When I first began writing for the Warwick Beacon in 1983, John Howell and I discussed the feasibility of writing about Warwick’s historic homes. We worked to plan out a series that we hoped would attract the attention of many of Warwick’s interested citizens. Fortunately, the stories were well-received and, as a result, we published two booklets in 1985 with a number of Warwick’s historic houses in them. The most important thing I can remember from that early period is that when John told me, “You know the greatest satisfaction you will get will be from the people that you meet when you do these stories.” These were very true words.
Now, more than 25 years later, John asked me if I would take some of these same stories that I had written back then and bring them up to date. As I was already visually-impaired, my daughter, Terry Spencer, volunteered right away to help with the writing and putting these stories together. I have to say that Terry has found the same rich satisfaction that I have in seeing these beautiful homes and the wonderful people that we have interviewed.
Since we began we have found that we have interviewed Jean and Steve Tyson (the Greene-Bowen-Tyson house), Jeanne Smith Haronian (Sunnybank), Patrick Berek (the Remington House) and Paulette Turcotte (Aldrich Mansion). Now we have conducted interviews with Adele Anthony and Dennis Pacheco and we are bringing the Peter Greene house up to date.
The Peter Greene house, built circa 1751, is at 1124 West Shore Road, on the corner of Economy Avenue. It is one of the most significant historic houses in Warwick and we received great pleasure in the recent interview, which took place on Oct. 22, 2011.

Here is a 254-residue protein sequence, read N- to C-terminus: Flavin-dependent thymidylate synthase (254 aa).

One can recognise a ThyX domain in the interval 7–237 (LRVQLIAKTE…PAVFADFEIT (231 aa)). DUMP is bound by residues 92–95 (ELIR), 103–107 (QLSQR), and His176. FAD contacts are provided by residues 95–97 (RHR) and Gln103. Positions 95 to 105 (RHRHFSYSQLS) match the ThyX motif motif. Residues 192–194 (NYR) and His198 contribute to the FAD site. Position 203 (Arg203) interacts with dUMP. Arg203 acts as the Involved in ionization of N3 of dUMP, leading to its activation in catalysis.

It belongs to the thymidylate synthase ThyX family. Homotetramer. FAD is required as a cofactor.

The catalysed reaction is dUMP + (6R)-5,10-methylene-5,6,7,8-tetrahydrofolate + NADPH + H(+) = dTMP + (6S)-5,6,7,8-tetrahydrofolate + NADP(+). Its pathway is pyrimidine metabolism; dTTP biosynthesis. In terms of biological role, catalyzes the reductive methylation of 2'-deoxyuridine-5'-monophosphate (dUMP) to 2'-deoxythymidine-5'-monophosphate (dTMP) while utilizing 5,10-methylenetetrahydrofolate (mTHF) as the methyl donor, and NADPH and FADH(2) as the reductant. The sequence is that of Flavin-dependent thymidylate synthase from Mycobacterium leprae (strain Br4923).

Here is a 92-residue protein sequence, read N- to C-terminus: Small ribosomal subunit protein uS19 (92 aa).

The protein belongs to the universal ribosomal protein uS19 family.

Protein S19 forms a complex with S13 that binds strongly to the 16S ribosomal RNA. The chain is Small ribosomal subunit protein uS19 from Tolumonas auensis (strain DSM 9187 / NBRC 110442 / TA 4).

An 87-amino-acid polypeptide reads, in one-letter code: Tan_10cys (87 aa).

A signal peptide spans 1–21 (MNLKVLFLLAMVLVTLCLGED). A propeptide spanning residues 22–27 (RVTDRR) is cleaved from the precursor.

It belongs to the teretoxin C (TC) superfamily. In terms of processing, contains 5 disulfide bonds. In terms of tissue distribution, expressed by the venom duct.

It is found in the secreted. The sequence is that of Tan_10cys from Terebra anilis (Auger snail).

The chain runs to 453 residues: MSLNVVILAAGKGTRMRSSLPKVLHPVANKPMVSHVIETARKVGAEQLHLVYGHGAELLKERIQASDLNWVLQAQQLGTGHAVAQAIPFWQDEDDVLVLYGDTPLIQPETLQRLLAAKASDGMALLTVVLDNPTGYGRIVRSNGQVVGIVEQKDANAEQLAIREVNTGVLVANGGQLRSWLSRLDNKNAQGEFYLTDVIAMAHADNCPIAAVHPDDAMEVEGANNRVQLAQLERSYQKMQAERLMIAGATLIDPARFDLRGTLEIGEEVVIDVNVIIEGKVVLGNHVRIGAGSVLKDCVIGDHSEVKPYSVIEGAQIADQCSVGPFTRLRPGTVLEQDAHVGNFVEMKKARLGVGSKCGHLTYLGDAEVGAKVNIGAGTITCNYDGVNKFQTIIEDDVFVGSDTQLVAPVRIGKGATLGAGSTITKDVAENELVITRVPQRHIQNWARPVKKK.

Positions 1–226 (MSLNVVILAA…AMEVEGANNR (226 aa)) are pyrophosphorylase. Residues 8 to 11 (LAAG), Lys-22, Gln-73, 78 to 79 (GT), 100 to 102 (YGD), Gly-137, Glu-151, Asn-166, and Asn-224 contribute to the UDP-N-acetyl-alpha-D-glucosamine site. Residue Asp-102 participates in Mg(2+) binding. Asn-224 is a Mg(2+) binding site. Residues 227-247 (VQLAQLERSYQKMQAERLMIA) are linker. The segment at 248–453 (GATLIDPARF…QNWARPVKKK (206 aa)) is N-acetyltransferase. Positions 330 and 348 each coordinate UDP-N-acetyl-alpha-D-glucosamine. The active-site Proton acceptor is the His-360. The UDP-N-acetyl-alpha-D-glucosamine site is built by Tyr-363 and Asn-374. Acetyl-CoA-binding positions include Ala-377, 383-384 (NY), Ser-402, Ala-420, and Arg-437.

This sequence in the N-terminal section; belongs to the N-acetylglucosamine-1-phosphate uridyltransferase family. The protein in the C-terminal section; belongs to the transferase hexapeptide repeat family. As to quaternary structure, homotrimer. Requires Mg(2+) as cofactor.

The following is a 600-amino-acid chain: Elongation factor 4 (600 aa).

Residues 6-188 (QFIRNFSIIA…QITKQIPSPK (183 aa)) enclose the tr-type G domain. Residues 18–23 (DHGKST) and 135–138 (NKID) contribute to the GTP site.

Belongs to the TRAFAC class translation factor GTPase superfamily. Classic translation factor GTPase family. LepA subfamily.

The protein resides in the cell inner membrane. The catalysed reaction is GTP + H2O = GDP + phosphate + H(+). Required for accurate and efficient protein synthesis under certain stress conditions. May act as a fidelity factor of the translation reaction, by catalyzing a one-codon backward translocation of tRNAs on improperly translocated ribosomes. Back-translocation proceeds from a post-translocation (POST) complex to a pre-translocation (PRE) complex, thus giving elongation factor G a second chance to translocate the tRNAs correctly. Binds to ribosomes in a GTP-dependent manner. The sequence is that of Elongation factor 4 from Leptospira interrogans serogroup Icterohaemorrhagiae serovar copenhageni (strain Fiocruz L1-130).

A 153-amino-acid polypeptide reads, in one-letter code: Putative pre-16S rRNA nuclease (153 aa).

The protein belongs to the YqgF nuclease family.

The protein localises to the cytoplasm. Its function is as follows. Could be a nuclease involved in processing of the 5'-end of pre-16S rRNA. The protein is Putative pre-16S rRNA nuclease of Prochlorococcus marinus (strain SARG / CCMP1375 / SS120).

My first contact with the Peter Greene house came in 1983 when the home was owned by the Hebert family. I found out quickly that Michael Hebert was a great font of knowledge not only about the house itself but also about archeology, the Early Colonial Period and Native Americans and he really gave me a new sense of history and understanding. Since Michael’s ownership the house has had a number of different owners. Unfortunately, not too long ago, the home was abandoned and, as a result of the ravages of time, wind, rain and vandalism took its toll.
Fortunately, in 2008, Adele Anthony became very interest4ed in it and found out the house had been abandoned and was up for foreclosure and contacted the necessary people to purchase the home. Interestingly enough, one of the bank representatives saw the house and stated that he thought it should just be destroyed. Fortunately, Adele and Dennis did not agree and have put in many long hours of hard work to bring it back to pristine condition and restore an important part of our heritage.
<*C>Peter Greene house, circa 1983
@T_Basic:Thanks to Mike Hebert, we got our first insight into the house and the early part of the history of Warwick dating back to the 18th century and even further back in some instances. The following is part of the interview that took place in 1980 with Hebert.
The easiest way to get to Conimicut Point is to travel along West Shore Road and turn down Economy Ave. When you do, you will most likely notice a large colonial farmhouse with a classic center chimney with the date 1751 painted on it.